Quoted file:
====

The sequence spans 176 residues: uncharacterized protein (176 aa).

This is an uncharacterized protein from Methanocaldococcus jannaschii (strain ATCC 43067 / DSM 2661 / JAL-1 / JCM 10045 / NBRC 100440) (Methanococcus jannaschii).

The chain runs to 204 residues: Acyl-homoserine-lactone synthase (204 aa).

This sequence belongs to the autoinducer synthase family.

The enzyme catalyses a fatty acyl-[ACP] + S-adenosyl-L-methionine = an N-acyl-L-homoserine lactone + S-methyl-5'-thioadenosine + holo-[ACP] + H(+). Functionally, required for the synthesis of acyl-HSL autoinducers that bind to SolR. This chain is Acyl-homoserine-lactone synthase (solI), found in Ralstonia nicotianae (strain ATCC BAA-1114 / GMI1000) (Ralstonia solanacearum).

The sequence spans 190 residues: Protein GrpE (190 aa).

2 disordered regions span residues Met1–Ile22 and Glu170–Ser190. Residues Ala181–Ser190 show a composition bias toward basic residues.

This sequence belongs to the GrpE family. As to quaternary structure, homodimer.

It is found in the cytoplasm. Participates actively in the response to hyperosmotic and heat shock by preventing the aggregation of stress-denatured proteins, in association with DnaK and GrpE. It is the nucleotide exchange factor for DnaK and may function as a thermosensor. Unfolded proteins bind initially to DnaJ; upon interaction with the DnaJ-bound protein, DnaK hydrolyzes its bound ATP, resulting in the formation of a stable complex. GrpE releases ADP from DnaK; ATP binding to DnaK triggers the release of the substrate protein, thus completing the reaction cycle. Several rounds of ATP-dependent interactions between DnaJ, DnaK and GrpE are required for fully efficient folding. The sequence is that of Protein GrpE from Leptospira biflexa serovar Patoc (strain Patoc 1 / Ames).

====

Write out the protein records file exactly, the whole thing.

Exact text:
The sequence spans 176 residues: uncharacterized protein (176 aa).

This is an uncharacterized protein from Methanocaldococcus jannaschii (strain ATCC 43067 / DSM 2661 / JAL-1 / JCM 10045 / NBRC 100440) (Methanococcus jannaschii).

The chain runs to 204 residues: Acyl-homoserine-lactone synthase (204 aa).

This sequence belongs to the autoinducer synthase family.

The enzyme catalyses a fatty acyl-[ACP] + S-adenosyl-L-methionine = an N-acyl-L-homoserine lactone + S-methyl-5'-thioadenosine + holo-[ACP] + H(+). Functionally, required for the synthesis of acyl-HSL autoinducers that bind to SolR. This chain is Acyl-homoserine-lactone synthase (solI), found in Ralstonia nicotianae (strain ATCC BAA-1114 / GMI1000) (Ralstonia solanacearum).

The sequence spans 190 residues: Protein GrpE (190 aa).

2 disordered regions span residues Met1–Ile22 and Glu170–Ser190. Residues Ala181–Ser190 show a composition bias toward basic residues.

This sequence belongs to the GrpE family. As to quaternary structure, homodimer.

It is found in the cytoplasm. Participates actively in the response to hyperosmotic and heat shock by preventing the aggregation of stress-denatured proteins, in association with DnaK and GrpE. It is the nucleotide exchange factor for DnaK and may function as a thermosensor. Unfolded proteins bind initially to DnaJ; upon interaction with the DnaJ-bound protein, DnaK hydrolyzes its bound ATP, resulting in the formation of a stable complex. GrpE releases ADP from DnaK; ATP binding to DnaK triggers the release of the substrate protein, thus completing the reaction cycle. Several rounds of ATP-dependent interactions between DnaJ, DnaK and GrpE are required for fully efficient folding. The sequence is that of Protein GrpE from Leptospira biflexa serovar Patoc (strain Patoc 1 / Ames).